Milan Guenther’s recently-published “Intersection: How Enterprise Design Bridges the Gap Between Business, Technology and People” takes an in-depth look at the broad set of disciplines and techniques that fall under the term “enterprise design” – a subject close to our heart.
Recently we’ve looked at the business aspects of UX management, from the characteristics of successful UX teams, to the role of the UX manager itself. An in-depth look and analysis of UX management itself seems in order.
Hierarchical structures and organizational silos are common within modern businesses, but their existence both hampers customer experience and impedes efficiency, according to some. In this post, we look at both issues, and solutions that have been proposed.
“Put your staff first, customers second, and shareholders third.” If that advice sounds illogical, you might expect it’s come from someone with little business success to speak of. But think again; it’s from none other than Sir Richard Branson (who, not coincidentally, knows a thing or two about customer experience too).
Do your customers behave differently than you’d hope and expect? Don’t simply label them as “fickle”, but instead recognize that they probably represent the “new consumer normal”; empowered by choice and rarely loyal to a given product or service.
It’s perhaps no surprise – given the firm’s decades-long record of success – that another “Designer in suit” featured here belongs to the IDEO stable. Tom Kelley (brother of founder David Kelley) is IDEO’s general manager, and a firm proponent of the value of innovation in creating success.
If you wanted to instill “design thinking” into today’s organizations, integrating it into a design school curriculum might seem like a good start. But Richard Buchanan made a more astute choice, leaving a design school to teach at a management school, and ensuring that MBA students leave with a truly innovative perspective.
According to Forrester, we’re in the “Age of the Customer”. Enterprise CRM offers a technological approach to delivering a better customer experience, but it must be supported by strategic goals as well. Where is the enterprise CRM market headed?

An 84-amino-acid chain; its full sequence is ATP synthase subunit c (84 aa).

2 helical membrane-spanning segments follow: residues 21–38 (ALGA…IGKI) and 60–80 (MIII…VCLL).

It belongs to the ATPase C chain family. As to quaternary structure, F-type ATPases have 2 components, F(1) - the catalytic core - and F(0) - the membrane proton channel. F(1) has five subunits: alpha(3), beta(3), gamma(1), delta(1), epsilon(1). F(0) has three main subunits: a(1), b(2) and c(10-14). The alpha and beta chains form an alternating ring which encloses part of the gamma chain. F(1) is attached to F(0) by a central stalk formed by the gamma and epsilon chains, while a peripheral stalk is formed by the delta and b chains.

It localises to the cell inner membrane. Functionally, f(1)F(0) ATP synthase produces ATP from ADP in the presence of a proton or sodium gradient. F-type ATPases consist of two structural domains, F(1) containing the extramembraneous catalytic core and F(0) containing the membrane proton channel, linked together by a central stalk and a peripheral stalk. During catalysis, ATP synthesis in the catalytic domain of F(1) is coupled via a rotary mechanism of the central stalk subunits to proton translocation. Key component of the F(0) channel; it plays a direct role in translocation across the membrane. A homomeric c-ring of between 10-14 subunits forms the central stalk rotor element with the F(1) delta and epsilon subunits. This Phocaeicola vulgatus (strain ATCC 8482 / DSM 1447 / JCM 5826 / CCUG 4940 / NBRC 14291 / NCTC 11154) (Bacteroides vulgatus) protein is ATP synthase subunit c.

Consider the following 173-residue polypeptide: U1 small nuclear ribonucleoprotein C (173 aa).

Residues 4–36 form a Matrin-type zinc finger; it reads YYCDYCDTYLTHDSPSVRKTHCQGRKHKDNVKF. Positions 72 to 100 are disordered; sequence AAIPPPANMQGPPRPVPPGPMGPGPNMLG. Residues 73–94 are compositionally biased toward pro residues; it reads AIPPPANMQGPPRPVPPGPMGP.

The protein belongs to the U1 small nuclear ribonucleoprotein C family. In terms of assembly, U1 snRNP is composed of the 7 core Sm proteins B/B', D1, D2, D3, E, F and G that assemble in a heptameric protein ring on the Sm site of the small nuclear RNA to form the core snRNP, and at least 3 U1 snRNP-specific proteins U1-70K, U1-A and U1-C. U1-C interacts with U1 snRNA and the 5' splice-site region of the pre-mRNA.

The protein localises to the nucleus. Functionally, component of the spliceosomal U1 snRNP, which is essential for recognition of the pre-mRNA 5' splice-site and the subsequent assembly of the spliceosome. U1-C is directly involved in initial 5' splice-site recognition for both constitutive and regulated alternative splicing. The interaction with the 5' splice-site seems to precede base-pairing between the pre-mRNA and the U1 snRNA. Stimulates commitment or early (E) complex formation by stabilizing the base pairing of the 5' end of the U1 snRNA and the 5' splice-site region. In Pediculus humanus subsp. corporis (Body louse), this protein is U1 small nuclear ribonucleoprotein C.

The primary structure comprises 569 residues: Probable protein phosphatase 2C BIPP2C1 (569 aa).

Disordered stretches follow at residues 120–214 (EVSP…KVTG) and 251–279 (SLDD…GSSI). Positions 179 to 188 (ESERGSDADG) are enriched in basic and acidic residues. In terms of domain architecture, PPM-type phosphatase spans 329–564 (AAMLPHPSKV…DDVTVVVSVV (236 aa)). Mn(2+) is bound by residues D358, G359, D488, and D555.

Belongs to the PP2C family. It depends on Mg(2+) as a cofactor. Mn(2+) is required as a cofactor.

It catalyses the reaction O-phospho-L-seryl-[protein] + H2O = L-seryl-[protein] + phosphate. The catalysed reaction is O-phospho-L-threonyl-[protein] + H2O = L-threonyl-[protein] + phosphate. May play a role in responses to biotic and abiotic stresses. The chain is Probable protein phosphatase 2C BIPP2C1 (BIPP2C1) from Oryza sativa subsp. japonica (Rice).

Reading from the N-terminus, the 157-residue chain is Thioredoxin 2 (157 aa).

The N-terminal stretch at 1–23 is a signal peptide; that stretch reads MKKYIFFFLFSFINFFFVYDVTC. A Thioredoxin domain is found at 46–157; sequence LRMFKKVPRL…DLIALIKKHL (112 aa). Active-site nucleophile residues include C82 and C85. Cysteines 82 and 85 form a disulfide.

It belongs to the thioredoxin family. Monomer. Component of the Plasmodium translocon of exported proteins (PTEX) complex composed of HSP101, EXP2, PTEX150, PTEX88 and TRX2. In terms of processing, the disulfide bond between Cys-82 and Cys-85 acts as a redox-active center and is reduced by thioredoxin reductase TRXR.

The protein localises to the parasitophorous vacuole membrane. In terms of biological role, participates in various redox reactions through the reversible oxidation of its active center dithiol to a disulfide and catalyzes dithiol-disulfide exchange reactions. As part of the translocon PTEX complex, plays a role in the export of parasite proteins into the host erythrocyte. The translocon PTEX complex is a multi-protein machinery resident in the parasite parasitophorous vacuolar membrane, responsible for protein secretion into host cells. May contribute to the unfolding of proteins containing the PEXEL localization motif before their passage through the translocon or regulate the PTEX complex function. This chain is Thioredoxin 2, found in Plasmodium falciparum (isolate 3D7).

As the topic of customer experience gains traction and recognition world-wide, one firm is leading the way in the United States: Forrester. In addition to research and reports, they just wrapped up a two-day conference in NYC entitled “Outside In: The Power of Putting Customers At The Center of Your Business”. Here’s what was learned.
Branding… usability… look-and-feel… There are many tangible aspects that contribute to customer experience. However a critically-important factor is something that’s invisible to end-users, but makes itself known as soon as interactions go awry: Business processes.
Enterprise technology is a key competitive differentiator, and those organizations that don’t try to stay ahead of the curve risk a difficult game of catch-up. What trends should the forward-thinking company adopt? Dion Hinchcliffe has ten answers.
At Informaat, our methodology hinges on the use of prototypes, and not only for their technical value. In this academic paper, the authors review recent literature and outline a list of benefits that a prototype provides, focussing especially on business value.
Investments in technology… A shiny new website… A re-invigorated brand… There are many tangible efforts that can be made to pursue customer experience goals. But they need to be complemented by activities that affect the organization more deeply.
The community of user experience design still struggles to get a foothold in large organizations. Contrary to business that proves profitability through price and marketing, UX must show that investments in UX equals increased conversion and/or better experiences, which then result in long-term effects on loyalty, trust, and profitability.